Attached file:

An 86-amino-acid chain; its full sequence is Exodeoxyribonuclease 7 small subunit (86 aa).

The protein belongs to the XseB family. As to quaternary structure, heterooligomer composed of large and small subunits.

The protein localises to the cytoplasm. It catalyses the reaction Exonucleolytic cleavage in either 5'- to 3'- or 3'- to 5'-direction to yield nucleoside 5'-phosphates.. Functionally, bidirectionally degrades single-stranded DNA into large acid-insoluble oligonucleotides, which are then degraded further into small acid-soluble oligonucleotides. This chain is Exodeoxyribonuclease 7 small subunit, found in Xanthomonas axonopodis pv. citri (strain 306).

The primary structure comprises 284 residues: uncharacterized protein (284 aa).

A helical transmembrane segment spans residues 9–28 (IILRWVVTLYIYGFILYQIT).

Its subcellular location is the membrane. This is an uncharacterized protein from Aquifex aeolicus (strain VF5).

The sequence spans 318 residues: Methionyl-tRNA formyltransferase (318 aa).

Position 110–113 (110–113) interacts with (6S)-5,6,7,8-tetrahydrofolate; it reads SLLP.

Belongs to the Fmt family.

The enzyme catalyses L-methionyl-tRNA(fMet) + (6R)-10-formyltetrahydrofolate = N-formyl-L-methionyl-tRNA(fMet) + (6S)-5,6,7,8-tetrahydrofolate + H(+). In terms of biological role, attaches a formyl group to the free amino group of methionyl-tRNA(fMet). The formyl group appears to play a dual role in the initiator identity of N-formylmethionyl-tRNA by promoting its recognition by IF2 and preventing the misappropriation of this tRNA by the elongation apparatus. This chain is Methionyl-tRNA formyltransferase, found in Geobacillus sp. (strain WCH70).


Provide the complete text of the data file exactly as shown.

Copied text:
An 86-amino-acid chain; its full sequence is Exodeoxyribonuclease 7 small subunit (86 aa).

The protein belongs to the XseB family. As to quaternary structure, heterooligomer composed of large and small subunits.

The protein localises to the cytoplasm. It catalyses the reaction Exonucleolytic cleavage in either 5'- to 3'- or 3'- to 5'-direction to yield nucleoside 5'-phosphates.. Functionally, bidirectionally degrades single-stranded DNA into large acid-insoluble oligonucleotides, which are then degraded further into small acid-soluble oligonucleotides. This chain is Exodeoxyribonuclease 7 small subunit, found in Xanthomonas axonopodis pv. citri (strain 306).

The primary structure comprises 284 residues: uncharacterized protein (284 aa).

A helical transmembrane segment spans residues 9–28 (IILRWVVTLYIYGFILYQIT).

Its subcellular location is the membrane. This is an uncharacterized protein from Aquifex aeolicus (strain VF5).

The sequence spans 318 residues: Methionyl-tRNA formyltransferase (318 aa).

Position 110–113 (110–113) interacts with (6S)-5,6,7,8-tetrahydrofolate; it reads SLLP.

Belongs to the Fmt family.

The enzyme catalyses L-methionyl-tRNA(fMet) + (6R)-10-formyltetrahydrofolate = N-formyl-L-methionyl-tRNA(fMet) + (6S)-5,6,7,8-tetrahydrofolate + H(+). In terms of biological role, attaches a formyl group to the free amino group of methionyl-tRNA(fMet). The formyl group appears to play a dual role in the initiator identity of N-formylmethionyl-tRNA by promoting its recognition by IF2 and preventing the misappropriation of this tRNA by the elongation apparatus. This chain is Methionyl-tRNA formyltransferase, found in Geobacillus sp. (strain WCH70).